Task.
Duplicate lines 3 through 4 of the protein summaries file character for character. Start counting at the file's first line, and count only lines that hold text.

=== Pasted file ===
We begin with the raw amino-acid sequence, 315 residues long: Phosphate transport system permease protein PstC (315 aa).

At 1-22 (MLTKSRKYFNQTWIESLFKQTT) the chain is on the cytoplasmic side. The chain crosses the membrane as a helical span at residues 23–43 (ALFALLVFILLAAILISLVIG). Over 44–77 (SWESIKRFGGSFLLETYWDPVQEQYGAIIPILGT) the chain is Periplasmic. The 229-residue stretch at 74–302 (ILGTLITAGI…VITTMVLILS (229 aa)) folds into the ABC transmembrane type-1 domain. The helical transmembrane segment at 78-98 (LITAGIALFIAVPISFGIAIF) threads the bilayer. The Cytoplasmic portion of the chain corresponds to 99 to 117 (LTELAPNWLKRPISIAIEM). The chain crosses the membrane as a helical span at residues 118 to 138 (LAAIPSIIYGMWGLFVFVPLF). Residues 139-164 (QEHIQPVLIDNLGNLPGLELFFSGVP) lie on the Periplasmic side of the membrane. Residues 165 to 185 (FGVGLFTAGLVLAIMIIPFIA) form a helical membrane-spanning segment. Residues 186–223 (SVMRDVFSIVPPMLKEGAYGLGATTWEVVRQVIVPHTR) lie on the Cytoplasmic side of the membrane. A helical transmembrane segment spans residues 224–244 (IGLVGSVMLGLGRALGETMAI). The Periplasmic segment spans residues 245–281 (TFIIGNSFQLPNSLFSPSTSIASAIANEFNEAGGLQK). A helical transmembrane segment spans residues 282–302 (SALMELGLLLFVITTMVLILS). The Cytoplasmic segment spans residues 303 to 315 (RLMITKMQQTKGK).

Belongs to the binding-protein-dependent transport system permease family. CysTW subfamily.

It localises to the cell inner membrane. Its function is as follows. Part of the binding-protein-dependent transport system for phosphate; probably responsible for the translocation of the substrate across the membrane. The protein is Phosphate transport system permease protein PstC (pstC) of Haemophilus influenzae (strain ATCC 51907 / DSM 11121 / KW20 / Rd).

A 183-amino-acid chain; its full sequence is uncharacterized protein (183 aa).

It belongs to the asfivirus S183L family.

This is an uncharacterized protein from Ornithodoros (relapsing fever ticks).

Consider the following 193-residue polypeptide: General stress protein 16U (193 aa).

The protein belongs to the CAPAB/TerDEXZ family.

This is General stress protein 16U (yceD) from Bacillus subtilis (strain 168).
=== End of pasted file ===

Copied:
Belongs to the binding-protein-dependent transport system permease family. CysTW subfamily.

It localises to the cell inner membrane. Its function is as follows. Part of the binding-protein-dependent transport system for phosphate; probably responsible for the translocation of the substrate across the membrane. The protein is Phosphate transport system permease protein PstC (pstC) of Haemophilus influenzae (strain ATCC 51907 / DSM 11121 / KW20 / Rd).